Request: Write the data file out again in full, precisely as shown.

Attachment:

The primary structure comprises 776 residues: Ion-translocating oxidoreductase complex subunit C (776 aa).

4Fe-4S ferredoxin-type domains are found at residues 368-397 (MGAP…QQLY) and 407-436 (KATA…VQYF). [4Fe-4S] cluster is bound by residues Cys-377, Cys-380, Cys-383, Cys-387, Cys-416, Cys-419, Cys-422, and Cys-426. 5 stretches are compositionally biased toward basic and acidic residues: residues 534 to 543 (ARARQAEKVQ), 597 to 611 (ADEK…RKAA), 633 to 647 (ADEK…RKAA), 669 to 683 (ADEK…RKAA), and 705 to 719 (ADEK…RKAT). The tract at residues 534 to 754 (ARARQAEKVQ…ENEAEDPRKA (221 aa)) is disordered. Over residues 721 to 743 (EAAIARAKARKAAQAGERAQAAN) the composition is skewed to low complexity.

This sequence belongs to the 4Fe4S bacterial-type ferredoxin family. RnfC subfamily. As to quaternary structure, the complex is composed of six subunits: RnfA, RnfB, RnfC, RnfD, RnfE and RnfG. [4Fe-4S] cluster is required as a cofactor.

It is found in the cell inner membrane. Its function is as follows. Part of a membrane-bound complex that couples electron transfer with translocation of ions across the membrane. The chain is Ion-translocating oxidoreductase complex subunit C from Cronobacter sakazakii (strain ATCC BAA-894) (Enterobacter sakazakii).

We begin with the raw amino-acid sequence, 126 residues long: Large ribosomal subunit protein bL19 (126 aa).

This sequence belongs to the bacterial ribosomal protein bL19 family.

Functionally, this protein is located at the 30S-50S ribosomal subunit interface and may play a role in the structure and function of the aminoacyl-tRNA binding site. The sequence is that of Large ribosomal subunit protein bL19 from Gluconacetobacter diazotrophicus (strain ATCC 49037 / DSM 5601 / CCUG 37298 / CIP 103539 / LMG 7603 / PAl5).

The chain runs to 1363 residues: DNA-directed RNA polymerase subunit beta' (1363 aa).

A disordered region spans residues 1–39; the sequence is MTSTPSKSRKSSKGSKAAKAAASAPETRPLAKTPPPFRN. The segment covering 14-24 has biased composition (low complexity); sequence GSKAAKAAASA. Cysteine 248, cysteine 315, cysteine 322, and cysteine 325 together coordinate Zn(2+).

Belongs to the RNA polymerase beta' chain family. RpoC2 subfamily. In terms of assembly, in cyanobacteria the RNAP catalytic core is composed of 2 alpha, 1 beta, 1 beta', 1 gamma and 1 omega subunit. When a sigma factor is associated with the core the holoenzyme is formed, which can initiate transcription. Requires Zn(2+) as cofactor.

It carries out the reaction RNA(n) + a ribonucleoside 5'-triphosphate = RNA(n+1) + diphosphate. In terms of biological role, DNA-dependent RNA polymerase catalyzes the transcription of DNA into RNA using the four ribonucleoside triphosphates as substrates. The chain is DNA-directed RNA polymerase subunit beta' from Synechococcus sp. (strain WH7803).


The primary structure comprises 776 residues: Ion-translocating oxidoreductase complex subunit C (776 aa).

4Fe-4S ferredoxin-type domains are found at residues 368-397 (MGAP…QQLY) and 407-436 (KATA…VQYF). [4Fe-4S] cluster is bound by residues Cys-377, Cys-380, Cys-383, Cys-387, Cys-416, Cys-419, Cys-422, and Cys-426. 5 stretches are compositionally biased toward basic and acidic residues: residues 534 to 543 (ARARQAEKVQ), 597 to 611 (ADEK…RKAA), 633 to 647 (ADEK…RKAA), 669 to 683 (ADEK…RKAA), and 705 to 719 (ADEK…RKAT). The tract at residues 534 to 754 (ARARQAEKVQ…ENEAEDPRKA (221 aa)) is disordered. Over residues 721 to 743 (EAAIARAKARKAAQAGERAQAAN) the composition is skewed to low complexity.

This sequence belongs to the 4Fe4S bacterial-type ferredoxin family. RnfC subfamily. As to quaternary structure, the complex is composed of six subunits: RnfA, RnfB, RnfC, RnfD, RnfE and RnfG. [4Fe-4S] cluster is required as a cofactor.

It is found in the cell inner membrane. Its function is as follows. Part of a membrane-bound complex that couples electron transfer with translocation of ions across the membrane. The chain is Ion-translocating oxidoreductase complex subunit C from Cronobacter sakazakii (strain ATCC BAA-894) (Enterobacter sakazakii).

We begin with the raw amino-acid sequence, 126 residues long: Large ribosomal subunit protein bL19 (126 aa).

This sequence belongs to the bacterial ribosomal protein bL19 family.

Functionally, this protein is located at the 30S-50S ribosomal subunit interface and may play a role in the structure and function of the aminoacyl-tRNA binding site. The sequence is that of Large ribosomal subunit protein bL19 from Gluconacetobacter diazotrophicus (strain ATCC 49037 / DSM 5601 / CCUG 37298 / CIP 103539 / LMG 7603 / PAl5).

The chain runs to 1363 residues: DNA-directed RNA polymerase subunit beta' (1363 aa).

A disordered region spans residues 1–39; the sequence is MTSTPSKSRKSSKGSKAAKAAASAPETRPLAKTPPPFRN. The segment covering 14-24 has biased composition (low complexity); sequence GSKAAKAAASA. Cysteine 248, cysteine 315, cysteine 322, and cysteine 325 together coordinate Zn(2+).

Belongs to the RNA polymerase beta' chain family. RpoC2 subfamily. In terms of assembly, in cyanobacteria the RNAP catalytic core is composed of 2 alpha, 1 beta, 1 beta', 1 gamma and 1 omega subunit. When a sigma factor is associated with the core the holoenzyme is formed, which can initiate transcription. Requires Zn(2+) as cofactor.

It carries out the reaction RNA(n) + a ribonucleoside 5'-triphosphate = RNA(n+1) + diphosphate. In terms of biological role, DNA-dependent RNA polymerase catalyzes the transcription of DNA into RNA using the four ribonucleoside triphosphates as substrates. The chain is DNA-directed RNA polymerase subunit beta' from Synechococcus sp. (strain WH7803).